Sunday, April 15, 2007

A Vision of/for Ministry

Note from the seat... I want to posit my personal vision for the bi-vocational ministry over the next few installments. Tonight's installment gives us the introduction to the paper.

INTRODUCTION. Asking someone to describe their vision of/for ministry will bring a wide variety of answers. These answers may also vary dramatically where the individual is in their journey of the faith. My own answer has evolved considerably since 1989. I’m confident that this vision will continue to be refined with time, maturity and the sanctifying Hand of God.

An important fact needs to be established at the beginning of this proposition; this is not “my ministry”. This service belongs to the LORD, of which He’s granted me stewardship. From eternity past, our Lord saw fit to choose me, not according to my merit, but according to the riches of His glory. It’s in this greater calling that the Lord called me to serve His saints. As well as those He has predestined to sonship in Christ Jesus.

I became acutely aware of this call early in life but had no way of quantifying it. I wasn’t alone in discerning this call; my grandfather was aware of God’s hand on me from birth. It would take some time, but I responded to the Lord’s call to service in 1988, with the blessing of my pastor, Albert Pickerall. I came under the leadership of my first true mentor in 1990. Over the next two years, Dr. Charles E. Crissey placed me in a rigid program of study in preparation for entry into vocational ministry. Upon completion of my examinations, I was licensed as an Exhorter within the Church of God, Cleveland Tennessee. I would serve within this church until 2003 when I had to step away from the denomination for theological reasons.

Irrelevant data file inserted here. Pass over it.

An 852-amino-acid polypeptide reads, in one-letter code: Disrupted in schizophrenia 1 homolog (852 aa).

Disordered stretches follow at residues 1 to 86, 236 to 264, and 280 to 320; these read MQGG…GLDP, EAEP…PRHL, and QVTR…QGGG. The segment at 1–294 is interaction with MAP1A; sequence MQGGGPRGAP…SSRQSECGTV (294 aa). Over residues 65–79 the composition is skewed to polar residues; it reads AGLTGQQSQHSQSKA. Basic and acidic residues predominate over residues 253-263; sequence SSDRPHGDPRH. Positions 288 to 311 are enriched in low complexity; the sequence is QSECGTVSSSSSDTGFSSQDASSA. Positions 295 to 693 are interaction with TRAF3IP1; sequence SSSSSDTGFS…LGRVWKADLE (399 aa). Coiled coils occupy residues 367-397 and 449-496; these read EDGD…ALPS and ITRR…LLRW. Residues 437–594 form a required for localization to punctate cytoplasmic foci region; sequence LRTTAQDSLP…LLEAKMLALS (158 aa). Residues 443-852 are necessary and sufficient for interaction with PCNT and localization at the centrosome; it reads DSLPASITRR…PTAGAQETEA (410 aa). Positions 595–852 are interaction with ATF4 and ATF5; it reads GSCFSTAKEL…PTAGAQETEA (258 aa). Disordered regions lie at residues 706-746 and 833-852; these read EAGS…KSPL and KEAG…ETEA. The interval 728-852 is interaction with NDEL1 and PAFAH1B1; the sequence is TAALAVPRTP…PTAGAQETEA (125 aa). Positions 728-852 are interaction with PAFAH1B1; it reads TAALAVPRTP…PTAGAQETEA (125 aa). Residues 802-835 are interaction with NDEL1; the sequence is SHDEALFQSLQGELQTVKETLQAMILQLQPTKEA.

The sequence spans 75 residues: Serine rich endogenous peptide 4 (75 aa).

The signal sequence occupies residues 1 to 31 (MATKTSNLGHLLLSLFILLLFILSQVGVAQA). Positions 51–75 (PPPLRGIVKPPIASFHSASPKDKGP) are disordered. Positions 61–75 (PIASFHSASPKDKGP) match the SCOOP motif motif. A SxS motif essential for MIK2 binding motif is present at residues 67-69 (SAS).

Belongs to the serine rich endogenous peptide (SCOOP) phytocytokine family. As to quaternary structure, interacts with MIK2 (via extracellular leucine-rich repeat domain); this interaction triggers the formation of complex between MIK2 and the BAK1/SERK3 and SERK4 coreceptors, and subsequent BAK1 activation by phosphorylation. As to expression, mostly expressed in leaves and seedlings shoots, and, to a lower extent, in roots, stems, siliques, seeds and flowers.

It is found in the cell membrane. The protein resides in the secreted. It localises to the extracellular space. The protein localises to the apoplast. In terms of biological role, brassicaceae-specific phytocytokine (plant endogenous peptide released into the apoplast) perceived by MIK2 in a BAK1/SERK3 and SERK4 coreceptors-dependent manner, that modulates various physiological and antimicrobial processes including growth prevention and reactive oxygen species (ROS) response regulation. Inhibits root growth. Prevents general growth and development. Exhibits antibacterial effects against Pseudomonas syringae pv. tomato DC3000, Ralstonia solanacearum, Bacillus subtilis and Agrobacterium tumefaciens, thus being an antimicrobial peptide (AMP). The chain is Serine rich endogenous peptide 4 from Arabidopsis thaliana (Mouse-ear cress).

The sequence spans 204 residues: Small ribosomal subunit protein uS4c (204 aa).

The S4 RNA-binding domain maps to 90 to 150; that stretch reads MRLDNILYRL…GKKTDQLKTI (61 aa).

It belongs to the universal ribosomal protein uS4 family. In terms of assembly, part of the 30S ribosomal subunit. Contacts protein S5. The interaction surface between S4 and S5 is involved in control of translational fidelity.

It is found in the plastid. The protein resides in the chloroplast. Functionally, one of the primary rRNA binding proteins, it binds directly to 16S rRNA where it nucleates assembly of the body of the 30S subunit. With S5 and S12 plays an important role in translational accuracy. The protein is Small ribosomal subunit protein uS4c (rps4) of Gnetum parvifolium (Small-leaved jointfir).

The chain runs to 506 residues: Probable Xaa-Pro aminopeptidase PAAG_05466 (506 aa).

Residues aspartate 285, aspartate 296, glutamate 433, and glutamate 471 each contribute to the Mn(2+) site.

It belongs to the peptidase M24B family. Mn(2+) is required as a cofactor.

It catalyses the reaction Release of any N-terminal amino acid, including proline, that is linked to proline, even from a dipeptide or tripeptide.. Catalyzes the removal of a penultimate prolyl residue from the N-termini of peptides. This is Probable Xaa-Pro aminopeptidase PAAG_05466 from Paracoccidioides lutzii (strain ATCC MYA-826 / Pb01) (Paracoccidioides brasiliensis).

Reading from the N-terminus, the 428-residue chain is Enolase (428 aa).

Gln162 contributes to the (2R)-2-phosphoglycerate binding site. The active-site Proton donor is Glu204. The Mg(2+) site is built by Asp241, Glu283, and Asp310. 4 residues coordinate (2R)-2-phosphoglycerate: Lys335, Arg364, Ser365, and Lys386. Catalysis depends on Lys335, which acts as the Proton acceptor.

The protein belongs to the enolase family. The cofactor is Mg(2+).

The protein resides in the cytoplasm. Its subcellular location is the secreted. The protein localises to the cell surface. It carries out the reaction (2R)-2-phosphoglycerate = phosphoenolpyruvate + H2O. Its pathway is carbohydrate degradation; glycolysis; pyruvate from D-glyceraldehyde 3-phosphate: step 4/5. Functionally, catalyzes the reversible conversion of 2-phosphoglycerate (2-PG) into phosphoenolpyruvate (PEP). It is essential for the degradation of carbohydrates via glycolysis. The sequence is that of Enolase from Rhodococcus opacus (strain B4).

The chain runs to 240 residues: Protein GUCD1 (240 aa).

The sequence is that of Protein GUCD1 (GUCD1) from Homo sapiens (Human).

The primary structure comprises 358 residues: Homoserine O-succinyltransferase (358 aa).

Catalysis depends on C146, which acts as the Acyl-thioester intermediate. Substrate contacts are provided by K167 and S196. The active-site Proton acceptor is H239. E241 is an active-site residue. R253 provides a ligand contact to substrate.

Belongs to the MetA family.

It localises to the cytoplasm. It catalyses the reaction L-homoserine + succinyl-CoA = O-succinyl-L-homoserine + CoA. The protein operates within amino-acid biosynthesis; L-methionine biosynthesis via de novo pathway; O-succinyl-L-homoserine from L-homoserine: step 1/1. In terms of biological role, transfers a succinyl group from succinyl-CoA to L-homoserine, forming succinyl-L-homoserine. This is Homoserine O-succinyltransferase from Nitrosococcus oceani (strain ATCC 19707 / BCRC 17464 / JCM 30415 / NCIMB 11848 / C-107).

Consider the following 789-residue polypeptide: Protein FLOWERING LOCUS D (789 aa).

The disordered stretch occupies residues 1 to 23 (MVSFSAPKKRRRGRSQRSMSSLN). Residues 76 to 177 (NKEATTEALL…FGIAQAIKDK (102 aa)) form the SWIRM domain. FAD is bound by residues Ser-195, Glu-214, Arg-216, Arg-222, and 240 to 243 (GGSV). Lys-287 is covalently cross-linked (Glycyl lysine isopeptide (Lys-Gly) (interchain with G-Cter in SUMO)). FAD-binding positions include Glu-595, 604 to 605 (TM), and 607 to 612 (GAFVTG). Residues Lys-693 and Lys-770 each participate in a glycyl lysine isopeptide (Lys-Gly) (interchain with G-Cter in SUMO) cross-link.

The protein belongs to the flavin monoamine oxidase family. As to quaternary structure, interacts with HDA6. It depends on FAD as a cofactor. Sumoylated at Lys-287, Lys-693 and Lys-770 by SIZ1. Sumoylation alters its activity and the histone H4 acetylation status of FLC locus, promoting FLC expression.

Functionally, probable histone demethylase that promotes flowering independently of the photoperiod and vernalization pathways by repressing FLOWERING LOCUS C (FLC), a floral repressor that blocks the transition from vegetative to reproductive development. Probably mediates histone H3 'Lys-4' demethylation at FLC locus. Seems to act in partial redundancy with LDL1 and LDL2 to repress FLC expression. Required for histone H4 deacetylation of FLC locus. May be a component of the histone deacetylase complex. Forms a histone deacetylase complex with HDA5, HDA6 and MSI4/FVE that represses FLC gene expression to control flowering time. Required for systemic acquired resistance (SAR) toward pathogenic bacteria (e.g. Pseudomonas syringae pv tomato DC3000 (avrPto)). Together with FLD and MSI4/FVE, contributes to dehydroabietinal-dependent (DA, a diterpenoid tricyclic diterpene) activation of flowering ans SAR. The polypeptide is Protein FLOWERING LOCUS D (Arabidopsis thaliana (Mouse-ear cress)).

My original vision of/for ministry was strongly influenced by the Church of God. Unfortunately, this was a denomination steeped in Arminian/Semi-Pelagian (Pelagian) theology, and strongly influenced by the waves of aberrant teaching that was becoming rife within neo-charismatic circles. I initially attempted to stay in step with the teaching and doctrines of my church. This would become increasingly harder as waves of aberrant teachings became woven into the denominational fabric. (Though unaware at the time, I had already begun to adopt the spirit of “Semper Reformata”).

This theological crisis started to reach a boiling point in 2003. I was seeing the hollowness of Arminian/Pelagian theology. I saw how those under the yoke of this worldview were being bound in an insipid for of legalism which left them spiritually weak and immature. Adherents were bound in an anthrocentric faith that placed far greater weight on the experiential and the esoteric than it did on the full counsel of God. In my final analysis, there was a mere degree of separation between the Church of God, and the Roman Catholic Church which they would strongly repudiate. I could no longer defend the doctrines of Cleveland Tennessee, and subsequently resigned from my pastoral responsibilities in October 2003.

God’s providential hand led me back to the Anglican Communion in March 2005. It was a communion in crisis thanks to the course undertaken by the Episcopal Church (ECUSA).
So now the stage is set; I’m now on the verge of returning to bi-vocational ministry in a Reformed Anglican community.

1 comment:

Anonymous said...

Interesting to hear of your journey Andy.